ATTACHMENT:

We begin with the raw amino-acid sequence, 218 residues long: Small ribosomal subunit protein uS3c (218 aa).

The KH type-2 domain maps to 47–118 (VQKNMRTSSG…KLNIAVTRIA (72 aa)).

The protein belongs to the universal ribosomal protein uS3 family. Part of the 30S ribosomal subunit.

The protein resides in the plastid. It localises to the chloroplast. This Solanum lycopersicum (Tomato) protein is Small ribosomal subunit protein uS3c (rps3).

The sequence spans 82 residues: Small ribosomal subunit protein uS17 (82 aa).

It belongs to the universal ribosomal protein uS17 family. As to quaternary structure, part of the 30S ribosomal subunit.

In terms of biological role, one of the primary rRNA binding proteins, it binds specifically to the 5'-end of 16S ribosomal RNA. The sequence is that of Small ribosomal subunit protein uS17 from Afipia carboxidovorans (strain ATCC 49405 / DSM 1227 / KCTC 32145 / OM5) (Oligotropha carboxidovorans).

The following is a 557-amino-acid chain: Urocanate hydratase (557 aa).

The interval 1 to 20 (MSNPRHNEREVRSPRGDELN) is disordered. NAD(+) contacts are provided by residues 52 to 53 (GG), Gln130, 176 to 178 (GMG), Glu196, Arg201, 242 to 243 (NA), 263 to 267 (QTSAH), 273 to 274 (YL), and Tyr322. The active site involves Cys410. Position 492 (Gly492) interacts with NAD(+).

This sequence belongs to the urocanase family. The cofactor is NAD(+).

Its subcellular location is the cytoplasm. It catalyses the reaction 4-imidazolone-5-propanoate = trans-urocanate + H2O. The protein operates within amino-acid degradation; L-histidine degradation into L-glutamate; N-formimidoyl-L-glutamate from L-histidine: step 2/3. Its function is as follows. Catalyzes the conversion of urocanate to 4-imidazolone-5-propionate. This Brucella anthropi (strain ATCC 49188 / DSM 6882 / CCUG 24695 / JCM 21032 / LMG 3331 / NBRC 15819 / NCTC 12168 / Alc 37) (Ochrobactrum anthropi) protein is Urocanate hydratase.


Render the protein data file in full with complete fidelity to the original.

We begin with the raw amino-acid sequence, 218 residues long: Small ribosomal subunit protein uS3c (218 aa).

The KH type-2 domain maps to 47–118 (VQKNMRTSSG…KLNIAVTRIA (72 aa)).

The protein belongs to the universal ribosomal protein uS3 family. Part of the 30S ribosomal subunit.

The protein resides in the plastid. It localises to the chloroplast. This Solanum lycopersicum (Tomato) protein is Small ribosomal subunit protein uS3c (rps3).

The sequence spans 82 residues: Small ribosomal subunit protein uS17 (82 aa).

It belongs to the universal ribosomal protein uS17 family. As to quaternary structure, part of the 30S ribosomal subunit.

In terms of biological role, one of the primary rRNA binding proteins, it binds specifically to the 5'-end of 16S ribosomal RNA. The sequence is that of Small ribosomal subunit protein uS17 from Afipia carboxidovorans (strain ATCC 49405 / DSM 1227 / KCTC 32145 / OM5) (Oligotropha carboxidovorans).

The following is a 557-amino-acid chain: Urocanate hydratase (557 aa).

The interval 1 to 20 (MSNPRHNEREVRSPRGDELN) is disordered. NAD(+) contacts are provided by residues 52 to 53 (GG), Gln130, 176 to 178 (GMG), Glu196, Arg201, 242 to 243 (NA), 263 to 267 (QTSAH), 273 to 274 (YL), and Tyr322. The active site involves Cys410. Position 492 (Gly492) interacts with NAD(+).

This sequence belongs to the urocanase family. The cofactor is NAD(+).

Its subcellular location is the cytoplasm. It catalyses the reaction 4-imidazolone-5-propanoate = trans-urocanate + H2O. The protein operates within amino-acid degradation; L-histidine degradation into L-glutamate; N-formimidoyl-L-glutamate from L-histidine: step 2/3. Its function is as follows. Catalyzes the conversion of urocanate to 4-imidazolone-5-propionate. This Brucella anthropi (strain ATCC 49188 / DSM 6882 / CCUG 24695 / JCM 21032 / LMG 3331 / NBRC 15819 / NCTC 12168 / Alc 37) (Ochrobactrum anthropi) protein is Urocanate hydratase.